The government’s bailout of struggling regional carrier Flybe contradicts promises made in its manifesto and is a move in the wrong direction, according to the Institute for Public Policy Research (IPPR) chief economist Carys Roberts.
The London think tank academic said that the rescue package “flies in the face” of the government’s pledge to make the UK the “cleanest, greenest” country on earth.
She pointed out that domestic flights contribute more to pollution than any other form of travel – producing more than three times as many emissions as rail, and 22 times the emissions of the Eurostar.
“Any cut to air passenger duty would boost demand for these polluting flights,” said Roberts.
She also questioned why the company should get a special bailout, considering that domestic air travel already benefits from no taxes on fuel, and the zero-rating of tickets for VAT.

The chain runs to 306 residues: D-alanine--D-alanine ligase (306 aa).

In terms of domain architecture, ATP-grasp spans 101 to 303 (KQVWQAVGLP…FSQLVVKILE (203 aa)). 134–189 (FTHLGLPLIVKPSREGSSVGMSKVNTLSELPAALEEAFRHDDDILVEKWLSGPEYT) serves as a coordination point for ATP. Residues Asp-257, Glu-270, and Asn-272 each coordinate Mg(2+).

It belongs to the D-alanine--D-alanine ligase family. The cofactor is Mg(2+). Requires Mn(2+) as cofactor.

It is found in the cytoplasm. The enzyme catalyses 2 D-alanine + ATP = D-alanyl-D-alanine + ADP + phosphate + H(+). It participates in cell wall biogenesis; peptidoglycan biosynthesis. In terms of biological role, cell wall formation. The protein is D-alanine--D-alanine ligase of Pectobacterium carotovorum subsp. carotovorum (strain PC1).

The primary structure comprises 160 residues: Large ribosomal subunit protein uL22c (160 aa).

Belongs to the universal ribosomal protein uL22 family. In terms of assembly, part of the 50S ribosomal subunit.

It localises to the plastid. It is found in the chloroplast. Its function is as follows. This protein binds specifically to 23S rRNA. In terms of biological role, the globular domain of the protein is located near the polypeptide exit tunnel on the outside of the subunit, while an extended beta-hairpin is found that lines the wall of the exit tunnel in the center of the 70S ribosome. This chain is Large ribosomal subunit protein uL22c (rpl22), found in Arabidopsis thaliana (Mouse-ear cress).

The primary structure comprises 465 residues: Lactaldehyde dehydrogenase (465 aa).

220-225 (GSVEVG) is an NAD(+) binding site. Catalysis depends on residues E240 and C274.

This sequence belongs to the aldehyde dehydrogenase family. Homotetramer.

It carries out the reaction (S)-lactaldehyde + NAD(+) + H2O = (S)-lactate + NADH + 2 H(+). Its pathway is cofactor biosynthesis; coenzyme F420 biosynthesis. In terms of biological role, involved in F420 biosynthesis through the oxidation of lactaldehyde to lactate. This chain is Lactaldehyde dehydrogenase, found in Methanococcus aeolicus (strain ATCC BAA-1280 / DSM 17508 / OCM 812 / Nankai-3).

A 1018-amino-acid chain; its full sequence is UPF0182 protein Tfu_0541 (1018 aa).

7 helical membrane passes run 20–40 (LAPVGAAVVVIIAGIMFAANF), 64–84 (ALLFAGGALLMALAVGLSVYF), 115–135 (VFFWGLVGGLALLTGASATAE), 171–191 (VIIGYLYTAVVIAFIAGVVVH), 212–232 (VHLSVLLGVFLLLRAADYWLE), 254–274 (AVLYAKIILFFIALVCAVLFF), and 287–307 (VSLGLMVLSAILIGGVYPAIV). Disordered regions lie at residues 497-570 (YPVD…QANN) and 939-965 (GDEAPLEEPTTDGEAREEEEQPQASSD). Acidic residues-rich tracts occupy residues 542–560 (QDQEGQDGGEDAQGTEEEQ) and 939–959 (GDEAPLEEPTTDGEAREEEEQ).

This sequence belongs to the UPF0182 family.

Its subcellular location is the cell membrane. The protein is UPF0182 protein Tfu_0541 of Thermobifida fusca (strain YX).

“Other countries are moving in the opposite direction,” she said, pointing out that “France is even considering banning all domestic flights where a train journey could be made in under five hours.”
“Connecting the regions of the UK is vital for economic growth that is fairly shared. But to do this the government should be investing in rail rather than propping up uncompetitive, carbon-intensive businesses,” added Roberts.
Rob Burgess, editor of the UK’s biggest frequent flyer website headforpoints.com, disagreed, saying: “If the airline goes, the airports go” – referring to small regional airports such as Exeter Airport or Southampton, where Flybe represents over 75 per cent of traffic.
“Easyjet, Ryanair and Jet2 have no interest in operating 78-seat Dash-8 aircraft. Eastern and Loganair are too small and financially weak to pick up the slack,” said Burgess